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Revolving door lobbyists

Author

Listed:
  • Blanes i Vidal, Jordi
  • Draca, Mirko
  • Fons-Rosen, Christian

Abstract

Washington's 'revolving door' - the movement from government service into the lobbying industry - is regarded as a major concern for policy-making. We study how ex-government staffers benefit from the personal connections acquired during their public service. Lobbyists with experience in the office of a US Senator suffer a 24% drop in generated revenue when that Senator leaves office. The effect is immediate, discontinuous around the exit period and long-lasting. Consistent with the notion that lobbyists sell access to powerful politicians, the drop in revenue is increasing in the seniority of and committee assignments power held by the exiting politician.

Suggested Citation

  • Blanes i Vidal, Jordi & Draca, Mirko & Fons-Rosen, Christian, 2010. "Revolving door lobbyists," LSE Research Online Documents on Economics 31546, London School of Economics and Political Science, LSE Library.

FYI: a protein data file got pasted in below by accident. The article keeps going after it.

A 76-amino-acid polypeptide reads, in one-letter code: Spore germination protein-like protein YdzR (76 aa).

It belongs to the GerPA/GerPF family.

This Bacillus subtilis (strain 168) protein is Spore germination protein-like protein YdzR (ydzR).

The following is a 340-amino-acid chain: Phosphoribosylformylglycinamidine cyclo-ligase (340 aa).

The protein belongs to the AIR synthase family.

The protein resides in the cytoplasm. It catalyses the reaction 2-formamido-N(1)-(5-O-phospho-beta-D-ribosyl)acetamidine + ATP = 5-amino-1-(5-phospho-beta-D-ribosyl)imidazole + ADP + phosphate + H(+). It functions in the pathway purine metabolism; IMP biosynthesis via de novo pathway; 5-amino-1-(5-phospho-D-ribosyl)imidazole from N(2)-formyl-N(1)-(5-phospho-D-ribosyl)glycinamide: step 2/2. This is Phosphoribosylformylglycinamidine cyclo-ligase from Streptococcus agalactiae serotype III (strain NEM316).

• Handle: RePEc:ehl:lserod:31546
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    File URL: http://eprints.lse.ac.uk/31546/
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    References listed on IDEAS

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    More about this item

    Keywords

    Lobbying; revolving door; US Congress; political connections; political elites;
    All these keywords.

    JEL classification:

    • H11 - Public Economics - - Structure and Scope of Government - - - Structure and Scope of Government
    • J24 - Labor and Demographic Economics - - Demand and Supply of Labor - - - Human Capital; Skills; Occupational Choice; Labor Productivity
    • J45 - Labor and Demographic Economics - - Particular Labor Markets - - - Public Sector Labor Markets

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